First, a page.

NewScientist’s January 28 issue is likely to unsettle clean energy advocates – but it is worth the read.


The cover article, “Power paradox: Clean might not be green forever,” posits that even renewable energy can warm the planet, and eventually change climate, if we continue to ratchet up power production to serve our ever increasing demand for electricity.


It turns out that wind farms create heat, albeit a miniscule amount compared with fossil fuels or nuclear power, according to the article. Research from the University of Illinois in Urbana-Champaign indicates that wind turbines heat the ground nearby at night, apparently caused by the turbines sucking air downward from above.


Solar panels, too, create unintended heat.  The article points to a study that indicates building a 1-TW solar power plant in California’s Mojave desert could raise temperatures in the air by 0.4 degrees Celsius. When dark solar panels cover light-colored sand, they warm the air and change temperature and wind patterns within a 300-kilometer radius, the article says.


Energy almost always creates some sort of waste heat, even in powering our cell phones and computers, says Eric Chaisson of the Harvard Smithsonian Center for Astrophysics, in the article. Electricity heats the circuits. We don’t use this heat; it dissipates into the air.


Of course, this is one of those glass half-full or half-empty issues. Heat by-products are not bad thing if we make use of them. Farmers already take advantage of the localized warming caused by wind turbines to fight frost, says the article. And while solar panels may generate heat when they cover light-colored surfaces, like sand, they cool when placed over dark surfaces, like a black roof.


More importantly, we can sometimes use recycled heat instead of fossil fuels. Residentialsolar panels are now available that convert waste heat from the panels into useful energy for cooling a house. And for many years we’ve captured and used waste heat in buildings and factories through combined heat and power (CHP) and recycled industrial waste heat systems.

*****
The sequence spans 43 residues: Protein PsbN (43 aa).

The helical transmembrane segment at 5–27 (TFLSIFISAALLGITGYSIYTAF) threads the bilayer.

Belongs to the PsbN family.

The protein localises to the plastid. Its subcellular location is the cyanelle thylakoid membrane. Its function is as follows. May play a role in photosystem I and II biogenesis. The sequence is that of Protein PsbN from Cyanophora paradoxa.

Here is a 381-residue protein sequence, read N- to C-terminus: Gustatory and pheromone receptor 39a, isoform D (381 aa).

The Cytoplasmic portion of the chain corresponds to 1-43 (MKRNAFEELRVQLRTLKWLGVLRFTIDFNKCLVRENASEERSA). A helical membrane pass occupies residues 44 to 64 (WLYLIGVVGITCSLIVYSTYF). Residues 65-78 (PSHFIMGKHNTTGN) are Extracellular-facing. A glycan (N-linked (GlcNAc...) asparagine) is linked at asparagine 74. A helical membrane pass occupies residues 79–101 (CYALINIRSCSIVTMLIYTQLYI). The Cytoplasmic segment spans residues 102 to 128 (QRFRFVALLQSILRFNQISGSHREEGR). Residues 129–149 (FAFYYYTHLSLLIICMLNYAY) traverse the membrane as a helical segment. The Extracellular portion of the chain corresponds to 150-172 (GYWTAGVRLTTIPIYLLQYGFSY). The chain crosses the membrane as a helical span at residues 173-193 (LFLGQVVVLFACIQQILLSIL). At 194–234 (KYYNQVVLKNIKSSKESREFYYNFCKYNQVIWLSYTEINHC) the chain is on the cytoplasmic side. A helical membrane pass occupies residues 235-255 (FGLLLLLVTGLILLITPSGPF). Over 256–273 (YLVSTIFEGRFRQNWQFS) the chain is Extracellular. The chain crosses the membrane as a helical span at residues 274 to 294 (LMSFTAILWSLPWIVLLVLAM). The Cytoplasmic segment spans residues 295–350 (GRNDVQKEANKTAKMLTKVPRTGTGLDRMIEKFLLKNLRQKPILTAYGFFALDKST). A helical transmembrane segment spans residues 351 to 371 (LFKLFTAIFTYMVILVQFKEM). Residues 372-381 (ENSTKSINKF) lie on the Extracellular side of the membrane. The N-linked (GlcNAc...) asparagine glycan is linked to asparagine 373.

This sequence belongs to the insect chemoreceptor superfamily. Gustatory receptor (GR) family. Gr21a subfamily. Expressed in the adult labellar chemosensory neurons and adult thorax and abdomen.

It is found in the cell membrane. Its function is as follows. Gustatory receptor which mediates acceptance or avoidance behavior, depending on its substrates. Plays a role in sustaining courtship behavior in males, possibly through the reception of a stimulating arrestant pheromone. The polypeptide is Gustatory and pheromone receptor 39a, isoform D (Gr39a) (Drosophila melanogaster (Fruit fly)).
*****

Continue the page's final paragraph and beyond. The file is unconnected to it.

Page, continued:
Plenty of need exists to channel heat energy for useful purposes, including air conditioning in the US, as our aging population continues to shift southward.  Globally, about 47% of the energy we consume goes toward heating/cooling, with industry as the largest single user, consuming about 43%. Homes follow at 41%, then commercial and public buildings, 9% and agriculture 6%, according to the International Energy Agency.


Should we worry that renewables generate heat? Perhaps. But the impact is small. Heat from renewables poses no immediate threat. Long term, however, waste heat from all sources could become a serious contributor to climate warming, if we continue to increase our consumption of electricity at the current rate of about two percent annually, the article says.


So clearly, it would be hard to take any argument against renewable energy seriously based on its heat output – particularly since renewables can displace fossil fuels that create far more warming. But the findings do underscore the value of exploring energy efficiency measures that make use of waste heat. We hear a lot about smart power; but stay tuned assmart heat rises up as a new priority.


Elisa Wood is a long-time energy writer whose articles can be found at

Views: 34


You need to be a member of Home Energy Pros to add comments!

Join Home Energy Pros

Home Energy Pros

Home Energy Pros was founded by the developers of Home Energy Saver Pro (sponsored by the U.S. Department of Energy,) and brought to you in partnership with Home Energy magazine.  Home Energy Pros is sponsored by the Better Buildings Residential Network.

Latest Activity

Tauran Ivall replied to Tauran Ivall's discussion Energy Efficient Entry Door options out there?
"Thanks Graham, There is a distributor in Portland for them. Thanks for the link to the blog.  "
43 minutes ago
Bob Blanchette replied to Rod Fox's discussion Utility Meter Accuracy
"The use of CT's screams commercial service, most likely over 200A. 200A and lower uses simply…"
1 hour ago
Dennis Heidner replied to Rod Fox's discussion Utility Meter Accuracy
"It's not just the CT's that you need to worry about.   The CT will pick up the…"
5 hours ago
Rod Fox replied to Rod Fox's discussion Utility Meter Accuracy
"Good point, Dennis. In the case of my original post, we're talking about a digital meter.…"
5 hours ago
Dennis Heidner replied to Rod Fox's discussion Utility Meter Accuracy
"I think you met the reply for Rod Frost."
6 hours ago
Kevin Wood replied to Tauran Ivall's discussion Energy Efficient Entry Door options out there?
" has training on the fiberglass doors. I wanted to transfer the link but I am not…"
9 hours ago
Vernon House posted photos
10 hours ago
Graham Irwin replied to Tauran Ivall's discussion Energy Efficient Entry Door options out there?
"Hammer and Hand make beautiful, high-end, super efficient and durable custom doors. These doors are…"
10 hours ago

© 2015   Created by Lawrence Berkeley National Laboratory.   Powered by

Badges  |  Report an Issue  |  Terms of Service